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Optimizing the choice of analysis method for all-sky searches for continuous gravitational waves with Einstein@Home

Walsh, S., Wette, K., Papa, M. A., & Prix, R. (2019). Optimizing the choice of analysis method for all-sky searches for continuous gravitational waves with Einstein@Home. Physical Review D, 99(8): 082004. doi:10.1103/PhysRevD.99.082004.

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1901.08998.pdf (Preprint), 540KB
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### Creators

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Creators:
Wette, Karl2, Author
Papa, Maria Alessandra1, Author
Prix, Reinhard2, Author
Affiliations:
1Searching for Continuous Gravitational Waves, AEI-Hannover, MPI for Gravitational Physics, Max Planck Society, Hannover, DE, ou_2630691
2Observational Relativity and Cosmology, AEI-Hannover, MPI for Gravitational Physics, Max Planck Society, ou_24011

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Free keywords: Astrophysics, Instrumentation and Methods for Astrophysics, astro-ph.IM
Abstract: Rapidly rotating neutron stars are promising sources of continuous
gravitational waves for the LIGO and Virgo observatories. The majority of
neutron stars in our galaxy have not been identified with electromagnetic
observations. Blind all-sky searches offer the potential to detect
gravitational waves from these unidentified sources. The parameter space of
these searches presents a significant computational challenge. Various methods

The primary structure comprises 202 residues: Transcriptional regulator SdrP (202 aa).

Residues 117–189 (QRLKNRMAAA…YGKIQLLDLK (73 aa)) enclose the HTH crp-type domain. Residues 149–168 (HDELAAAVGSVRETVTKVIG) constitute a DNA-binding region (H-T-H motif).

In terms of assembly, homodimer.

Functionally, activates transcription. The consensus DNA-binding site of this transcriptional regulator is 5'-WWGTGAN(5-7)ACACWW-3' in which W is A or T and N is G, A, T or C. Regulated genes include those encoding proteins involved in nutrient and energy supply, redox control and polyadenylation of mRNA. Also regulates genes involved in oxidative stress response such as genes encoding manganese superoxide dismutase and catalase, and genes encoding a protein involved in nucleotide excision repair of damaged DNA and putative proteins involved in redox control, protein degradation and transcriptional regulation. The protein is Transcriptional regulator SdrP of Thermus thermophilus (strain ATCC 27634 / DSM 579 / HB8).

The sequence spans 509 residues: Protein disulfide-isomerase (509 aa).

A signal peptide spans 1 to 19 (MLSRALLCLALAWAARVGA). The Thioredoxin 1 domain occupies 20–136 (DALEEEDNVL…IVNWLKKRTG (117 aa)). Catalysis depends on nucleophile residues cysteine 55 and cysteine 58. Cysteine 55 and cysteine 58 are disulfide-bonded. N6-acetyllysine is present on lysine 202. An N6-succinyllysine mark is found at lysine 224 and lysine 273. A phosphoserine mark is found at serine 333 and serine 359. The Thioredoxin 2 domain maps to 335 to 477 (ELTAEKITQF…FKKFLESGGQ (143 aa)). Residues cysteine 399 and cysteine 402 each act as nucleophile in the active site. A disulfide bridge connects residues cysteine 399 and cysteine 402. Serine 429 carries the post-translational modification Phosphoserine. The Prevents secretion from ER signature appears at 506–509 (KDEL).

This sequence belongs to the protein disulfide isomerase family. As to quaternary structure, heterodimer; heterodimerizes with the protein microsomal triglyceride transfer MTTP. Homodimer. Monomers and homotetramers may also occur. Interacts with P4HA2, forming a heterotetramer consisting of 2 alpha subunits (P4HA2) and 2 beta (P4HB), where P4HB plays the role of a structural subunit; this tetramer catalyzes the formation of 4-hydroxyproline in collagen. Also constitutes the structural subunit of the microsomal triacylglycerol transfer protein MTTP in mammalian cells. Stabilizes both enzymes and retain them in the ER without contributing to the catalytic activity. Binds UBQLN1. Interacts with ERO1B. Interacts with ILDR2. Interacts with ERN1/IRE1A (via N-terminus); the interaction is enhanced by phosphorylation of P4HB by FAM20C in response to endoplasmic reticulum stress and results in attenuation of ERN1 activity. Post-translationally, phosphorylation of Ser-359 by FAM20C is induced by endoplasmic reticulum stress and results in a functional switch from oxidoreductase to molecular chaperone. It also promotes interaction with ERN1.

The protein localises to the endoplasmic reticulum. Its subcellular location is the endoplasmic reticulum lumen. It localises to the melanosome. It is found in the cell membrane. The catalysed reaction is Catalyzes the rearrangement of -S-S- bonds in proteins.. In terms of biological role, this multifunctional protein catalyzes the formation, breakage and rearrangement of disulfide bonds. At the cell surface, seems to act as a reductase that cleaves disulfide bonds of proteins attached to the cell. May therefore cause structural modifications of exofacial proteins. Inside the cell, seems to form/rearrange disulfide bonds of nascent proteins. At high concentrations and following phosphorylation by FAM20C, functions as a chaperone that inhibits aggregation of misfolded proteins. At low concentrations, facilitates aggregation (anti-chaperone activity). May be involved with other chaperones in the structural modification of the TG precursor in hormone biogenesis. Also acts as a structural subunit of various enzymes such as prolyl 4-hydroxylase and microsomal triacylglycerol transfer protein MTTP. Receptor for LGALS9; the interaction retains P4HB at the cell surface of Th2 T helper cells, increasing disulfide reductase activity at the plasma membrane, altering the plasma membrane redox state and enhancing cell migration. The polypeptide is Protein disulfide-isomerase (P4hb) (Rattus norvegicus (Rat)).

have been designed to perform these searches with available computing
resources. Recently, a method called Weave has been proposed to achieve
template placement with a minimal number of templates. We employ a mock data
challenge to assess the ability of this method to recover signals, and compare
its sensitivity with that of the global correlation transform method (GCT),
which has been used for searches with the Einstein@Home volunteer computing
project for a number of years. We find that the Weave method is 14% more
sensitive for an all-sky search on Einstein@Home, with a sensitivity depth of
$57.9\pm0.6$ 1/$\sqrt{Hz}$ at 90% detection efficiency, compared to
$50.8^{+0.7}_{-1.1}$ 1/$\sqrt{Hz}$ for GCT. This corresponds to a 50% increase
in the volume of sky where we are sensitive with the Weave search. We also find
that the Weave search recovers candidates closer to the true signal position.
In the search studied here the improvement in candidate localisation would lead
to a factor of 70 reduction in the computing cost required to follow up the
same number of candidates. We assess the feasability of deploying the search on
Einstein@Home, and find that Weave requires more memory than is typically
available on a volunteer computer. We conclude that, while GCT remains the best
choice for deployment on Einstein@Home due to its lower memory requirements,
Weave presents significant advantages for the subsequent hierarchical follow-up
of interesting candidates.

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Dates: 2019-01-252019
Publication Status: Published in print
Pages: 12 pages, 5 figures
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### Source 1

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Title: Physical Review D
Source Genre: Journal
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Pages: - Volume / Issue: 99 (8) Sequence Number: 082004 Start / End Page: - Identifier: -